Over the past few days, several events have come together that have caused me to focus on the school that we are: our school librarian’s recommendation of ‘Invisible Women: Exposing Data Bias in a World Designed for Men’, by Caroline Criado Perez, discussions around our response to Black Lives Matter and my virtual attendance at the Girls’ Schools Association (GSA) Conference, 2020.
Criado Perez’s book covers a wide variety of issues relating to the theme of gender bias or, perhaps – more accurately – data bias, and it is a fascinating read. In it, she addresses issues from government policy and medical research, to technology, workplaces, urban planning and the media, but a theme she refers to again and again is the influence of lack of role models on girls’ self-perception and learning. This includes ‘brilliance bias’ through which she explains that by the age of six girls have often started to doubt their gender and quoting a 2017 paper on the subject:
‘A recent US study found that when girls start primary school at the age of five, they are as likely as five-year-old boys to think women could be ‘really, really smart’. But by the time they turn six, something changes. They start doubting their gender.’
Much of this she links to leadership, stating that many girls go on to view female lecturers as less qualified than their male counterparts, despite the reality, and the huge sexist bias that remains. She also states that ‘job vacancies are still often announced with masculine forms – particularly if they are for leadership roles’ and that (only) ‘27% of CEOs in the US are female, but women made up only 11% of the Google Image search results’. Relevant to our children’s ‘education’, too, she states that ‘only 13% of non-human children’s TV characters are female and of children’s films released between 1990 and 2005, 72% of speaking roles went to male characters’. And, more importantly, of failures in the curriculum: the first being the 2015 campaign by an A Level student who noticed that, ‘of the sixty-three set works included in her music syllabus, not a single one was by a woman’ and the other Michael Gove’s 2013 national History curriculum that saw an ‘almost wholesale absence of women’.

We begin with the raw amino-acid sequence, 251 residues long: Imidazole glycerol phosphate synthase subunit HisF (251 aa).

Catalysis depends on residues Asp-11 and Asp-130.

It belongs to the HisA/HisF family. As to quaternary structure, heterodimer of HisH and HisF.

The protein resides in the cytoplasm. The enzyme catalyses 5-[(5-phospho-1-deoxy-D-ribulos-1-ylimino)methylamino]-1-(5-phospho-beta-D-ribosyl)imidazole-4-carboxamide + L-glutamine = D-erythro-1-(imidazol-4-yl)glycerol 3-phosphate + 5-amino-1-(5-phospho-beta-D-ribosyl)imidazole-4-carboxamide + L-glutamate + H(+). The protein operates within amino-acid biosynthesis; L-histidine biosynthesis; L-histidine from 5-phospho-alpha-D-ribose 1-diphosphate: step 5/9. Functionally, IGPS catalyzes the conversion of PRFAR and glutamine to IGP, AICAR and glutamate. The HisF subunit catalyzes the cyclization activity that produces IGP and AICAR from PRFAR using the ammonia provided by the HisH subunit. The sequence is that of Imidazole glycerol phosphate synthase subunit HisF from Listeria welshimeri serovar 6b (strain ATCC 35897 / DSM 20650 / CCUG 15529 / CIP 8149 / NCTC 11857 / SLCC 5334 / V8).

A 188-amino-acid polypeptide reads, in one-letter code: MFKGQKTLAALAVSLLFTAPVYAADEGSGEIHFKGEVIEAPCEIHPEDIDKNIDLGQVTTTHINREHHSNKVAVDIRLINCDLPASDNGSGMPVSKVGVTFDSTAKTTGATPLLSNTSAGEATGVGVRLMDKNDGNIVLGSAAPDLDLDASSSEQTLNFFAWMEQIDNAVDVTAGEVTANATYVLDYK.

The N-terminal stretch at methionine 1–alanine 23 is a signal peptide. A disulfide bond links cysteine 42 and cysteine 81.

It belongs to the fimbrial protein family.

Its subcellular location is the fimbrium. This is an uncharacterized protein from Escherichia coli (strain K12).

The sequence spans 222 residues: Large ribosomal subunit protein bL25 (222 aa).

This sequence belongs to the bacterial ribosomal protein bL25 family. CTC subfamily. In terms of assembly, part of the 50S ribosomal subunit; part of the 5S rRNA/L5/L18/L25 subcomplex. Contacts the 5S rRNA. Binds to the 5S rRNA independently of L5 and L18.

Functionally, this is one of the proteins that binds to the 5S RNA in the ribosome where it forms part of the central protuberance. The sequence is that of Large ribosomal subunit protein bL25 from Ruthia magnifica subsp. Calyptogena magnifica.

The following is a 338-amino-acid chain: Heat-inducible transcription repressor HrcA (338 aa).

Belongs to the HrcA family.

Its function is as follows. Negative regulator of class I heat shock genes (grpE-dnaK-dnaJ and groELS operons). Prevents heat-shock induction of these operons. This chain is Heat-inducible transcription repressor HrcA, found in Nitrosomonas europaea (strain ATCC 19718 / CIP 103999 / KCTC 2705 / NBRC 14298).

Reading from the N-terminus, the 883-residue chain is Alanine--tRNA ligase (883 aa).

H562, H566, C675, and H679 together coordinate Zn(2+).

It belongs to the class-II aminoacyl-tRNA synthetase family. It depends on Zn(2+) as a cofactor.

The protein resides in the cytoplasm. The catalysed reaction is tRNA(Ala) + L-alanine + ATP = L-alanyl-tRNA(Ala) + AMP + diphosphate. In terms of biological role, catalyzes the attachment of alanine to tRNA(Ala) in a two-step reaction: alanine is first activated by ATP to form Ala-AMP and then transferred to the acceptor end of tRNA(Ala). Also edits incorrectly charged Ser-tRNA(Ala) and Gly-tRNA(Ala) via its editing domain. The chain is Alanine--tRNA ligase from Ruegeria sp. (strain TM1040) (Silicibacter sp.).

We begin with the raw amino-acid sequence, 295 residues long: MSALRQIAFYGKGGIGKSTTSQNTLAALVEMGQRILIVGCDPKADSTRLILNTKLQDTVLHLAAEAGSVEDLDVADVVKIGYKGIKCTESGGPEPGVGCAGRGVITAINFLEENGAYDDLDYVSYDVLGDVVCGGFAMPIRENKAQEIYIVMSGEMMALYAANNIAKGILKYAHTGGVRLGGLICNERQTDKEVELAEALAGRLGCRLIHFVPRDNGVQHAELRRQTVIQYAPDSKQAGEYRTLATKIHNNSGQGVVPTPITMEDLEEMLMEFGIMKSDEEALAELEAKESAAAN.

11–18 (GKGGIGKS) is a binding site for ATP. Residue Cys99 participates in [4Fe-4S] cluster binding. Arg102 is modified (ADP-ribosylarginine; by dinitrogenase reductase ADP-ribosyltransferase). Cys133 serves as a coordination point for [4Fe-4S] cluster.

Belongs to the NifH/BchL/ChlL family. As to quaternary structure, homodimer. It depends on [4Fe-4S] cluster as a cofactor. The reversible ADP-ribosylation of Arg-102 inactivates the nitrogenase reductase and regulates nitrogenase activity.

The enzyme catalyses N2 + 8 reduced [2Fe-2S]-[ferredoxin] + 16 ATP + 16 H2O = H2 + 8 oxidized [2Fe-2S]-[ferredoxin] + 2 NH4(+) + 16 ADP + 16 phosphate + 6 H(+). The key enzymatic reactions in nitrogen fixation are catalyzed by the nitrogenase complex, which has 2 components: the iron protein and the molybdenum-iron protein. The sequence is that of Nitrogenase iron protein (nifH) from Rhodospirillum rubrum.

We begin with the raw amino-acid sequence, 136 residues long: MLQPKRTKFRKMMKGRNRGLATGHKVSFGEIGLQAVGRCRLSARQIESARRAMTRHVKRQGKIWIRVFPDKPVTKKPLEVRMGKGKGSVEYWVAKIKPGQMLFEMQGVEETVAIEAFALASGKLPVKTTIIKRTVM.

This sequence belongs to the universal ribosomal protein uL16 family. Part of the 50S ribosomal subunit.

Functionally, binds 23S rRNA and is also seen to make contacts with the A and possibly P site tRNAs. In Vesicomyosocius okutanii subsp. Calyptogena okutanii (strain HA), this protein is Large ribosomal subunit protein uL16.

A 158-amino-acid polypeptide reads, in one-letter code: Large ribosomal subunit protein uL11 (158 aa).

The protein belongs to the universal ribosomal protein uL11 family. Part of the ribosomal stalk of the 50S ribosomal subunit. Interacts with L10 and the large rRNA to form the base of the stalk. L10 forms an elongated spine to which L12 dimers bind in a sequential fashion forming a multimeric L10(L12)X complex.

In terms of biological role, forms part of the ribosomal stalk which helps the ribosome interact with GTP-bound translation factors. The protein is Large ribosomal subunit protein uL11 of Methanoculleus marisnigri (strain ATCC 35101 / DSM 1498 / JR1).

Given the above – the ‘brilliance bias’, ill-designed curricula and a disproportionately low number of female role models, particularly in leadership positions, it is not surprising that Criado Perez writes that ‘a powerful woman is seen as a norm violation’.
Inspired by her book and associated research, I took some time to explore the facts about female leadership in schools and, although the figures are now several months old, this research is still representative today.
These figures tell us that, of 221,000 teachers employed in state-funded primary schools 34,100 are men and 187,000 are women, a ratio of 1:5.5, yet there are 4,500 male heads and 12,300 female heads, a ratio of 1:2.7 – almost half the proportion. Put another way, if you are a man working in a state-funded primary school, you are twice as likely to be a head as your female counterpart; in a secondary school, you are almost three times as likely to be so. Of the (relatively few) female heads that are in post, a shocking 96.6% in state schools are of white ethnicity. This reflects, in part, recruitment to the profession, but it is also a misrepresentative statistic in its own right. And let’s not forget the zeitgeist that is the gender pay gap…